User Comments

panda78 November 12, 2020

just goes to show that inappropriate humour ie (friends and 2 and half men) still get laughs even in 2020

panda78 October 19, 2020

im not salty with Nic, i felt sorry for him (even if he could be a bit of a tool), i suspect he made it pretty clear to production that his head wasn't in the right spot to pick anyone as it progressed along but they clearly made him stay knowing full well what a ratings bonanza it would be when he picked no one. If he could have jumped ship earlier im sure he would have. The bit i didn't like is that he gave Brooke forewarning but didn't bother with his finale two, THAT was a shit move. those two girls didn't deserve that.

panda78 September 10, 2020

how quickly we forgive a man who makes a so called mistake when they are in the media spotlight yet a woman is forever held to account for her so called mistake. Monica lewisnky springs to mind.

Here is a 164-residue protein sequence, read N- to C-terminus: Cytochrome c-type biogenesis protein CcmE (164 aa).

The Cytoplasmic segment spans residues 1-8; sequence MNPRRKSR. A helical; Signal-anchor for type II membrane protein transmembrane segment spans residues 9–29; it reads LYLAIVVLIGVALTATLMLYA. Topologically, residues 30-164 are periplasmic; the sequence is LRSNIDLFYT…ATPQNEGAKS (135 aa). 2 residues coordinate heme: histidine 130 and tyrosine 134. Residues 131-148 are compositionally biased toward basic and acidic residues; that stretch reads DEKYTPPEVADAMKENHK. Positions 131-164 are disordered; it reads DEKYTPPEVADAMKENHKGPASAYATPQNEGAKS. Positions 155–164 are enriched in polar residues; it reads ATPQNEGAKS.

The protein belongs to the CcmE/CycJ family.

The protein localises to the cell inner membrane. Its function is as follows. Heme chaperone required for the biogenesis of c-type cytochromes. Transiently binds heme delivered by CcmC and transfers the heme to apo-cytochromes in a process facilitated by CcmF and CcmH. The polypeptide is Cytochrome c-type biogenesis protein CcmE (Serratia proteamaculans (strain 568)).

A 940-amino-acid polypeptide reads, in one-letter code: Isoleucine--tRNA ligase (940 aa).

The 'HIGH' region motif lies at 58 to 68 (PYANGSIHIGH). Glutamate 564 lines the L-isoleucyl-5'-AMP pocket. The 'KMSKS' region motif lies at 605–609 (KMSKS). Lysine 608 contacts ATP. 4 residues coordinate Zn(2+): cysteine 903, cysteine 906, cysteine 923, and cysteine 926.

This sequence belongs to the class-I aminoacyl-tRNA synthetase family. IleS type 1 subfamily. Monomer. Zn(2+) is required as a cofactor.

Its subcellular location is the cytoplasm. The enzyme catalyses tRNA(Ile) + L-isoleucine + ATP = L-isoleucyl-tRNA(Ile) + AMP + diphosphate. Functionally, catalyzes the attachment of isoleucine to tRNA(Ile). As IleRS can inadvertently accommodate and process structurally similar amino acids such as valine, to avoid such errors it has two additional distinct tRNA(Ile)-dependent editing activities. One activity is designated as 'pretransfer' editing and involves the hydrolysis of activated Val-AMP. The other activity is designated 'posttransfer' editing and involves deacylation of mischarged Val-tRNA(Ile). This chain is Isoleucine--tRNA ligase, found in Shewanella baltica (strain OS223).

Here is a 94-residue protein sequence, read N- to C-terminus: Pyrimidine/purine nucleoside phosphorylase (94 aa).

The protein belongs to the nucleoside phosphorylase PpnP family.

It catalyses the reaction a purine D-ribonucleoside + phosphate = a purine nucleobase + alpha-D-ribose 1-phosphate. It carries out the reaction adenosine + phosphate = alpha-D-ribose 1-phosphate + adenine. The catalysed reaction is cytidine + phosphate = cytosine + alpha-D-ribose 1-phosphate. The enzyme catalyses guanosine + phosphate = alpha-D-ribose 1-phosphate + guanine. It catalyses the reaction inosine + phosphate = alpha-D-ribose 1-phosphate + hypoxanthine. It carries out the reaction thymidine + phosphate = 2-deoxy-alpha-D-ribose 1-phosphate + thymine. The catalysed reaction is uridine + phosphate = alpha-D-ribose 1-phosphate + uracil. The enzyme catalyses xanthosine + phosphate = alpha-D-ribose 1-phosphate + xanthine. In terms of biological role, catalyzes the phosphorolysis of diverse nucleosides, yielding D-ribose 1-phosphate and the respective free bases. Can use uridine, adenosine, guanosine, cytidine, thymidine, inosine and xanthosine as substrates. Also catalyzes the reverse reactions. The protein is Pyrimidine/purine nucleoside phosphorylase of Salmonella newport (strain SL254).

panda78 July 12, 2020

yet another article that finishes just as it gets started. 

panda78 June 30, 2020

@guest2 but in this case it isn't a singular person. So if enough people are offended doesn't that mean it should be evaluated? No one is above reproach least of all the comedian with the 'i was only joking' mentality. What is the marker of measurement before we as a society re-evaluate certain things whether it be comedy, statues, police behaviour, slavery etc where do you draw the line as that is ok but that isn't?

panda78 June 30, 2020

@snorks you are correct in that being offended doesn't necessarily make you right but offending someone is THE perfect time to reevaluate your position.  Its a learning opportunity for all involved.  Its how we learn as a society and grow and mature. Only the person in a position of power (in this case a white man doing black face) thinks the other person should get over it and not be offended. 

panda78 June 29, 2020

@guest2 how do you know he didn't? Until Chris himself acknowledges it either way it is heresay. Regardless Filipe feels stereotyped in a negative way and THAT is the point of reevaluating Chris Lilley's work.